Right-handers have left-brain dominance which controls the areas of speech, language, writing, logic, mathematics, and science. It is thought of as the linear thinking mode.
In most cases being left-handed is a matter of heredity... it must be passed down to you by your parents genes, however there is some evidence to show that people with neurological differences tend to be left-handed. People with Down syndrome would fit into that category.
It would be easy here to tap into personality stereotypes and suggest that maybe the 21st chromosome has something to do with right-brain dominance but instead I am going to go with personal observation. I have three children with Down syndrome, all biologically unrelated, and guess what? They all favor their left hand. The oldest is 5 and the youngest is 2, so none have completely settled on which hand it will be but for now they lean left.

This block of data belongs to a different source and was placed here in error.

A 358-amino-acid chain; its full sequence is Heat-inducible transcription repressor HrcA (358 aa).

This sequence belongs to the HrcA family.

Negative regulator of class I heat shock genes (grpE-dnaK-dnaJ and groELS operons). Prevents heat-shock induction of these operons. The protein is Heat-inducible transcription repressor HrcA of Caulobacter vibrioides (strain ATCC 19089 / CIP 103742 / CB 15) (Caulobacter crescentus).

Teaching a baby with Down syndrome to eat with utensils can be difficult if the baby is a budding lefty trying to use righty tools. My one daughter refused to self-feed using a spoon or fork and continuously ditched the utensils to use her bare hands. It was frustrating for both of us until I realized that she wanted to, and would, use utensils in her left hand to feed herself.
If you have a lefty, you may want to pick up a set of left-handed utensils for your budding eater. These EasieEaters curved utensils go for about $15 on Amazon.
If you are not sure yet which hand your sweetie prefers, you can get a set of Benders that your baby can practice with. I like these because you can bend them side to side or even up to suit your child’s current skills, though I find them to be only really useful with foods that stick to them because of their small bowl size.
Take the poll in the sidebar. Is your child with Down syndrome a lefty, righty or ambidexterous? Let’s find out if there is any truth to the left-handed rumor.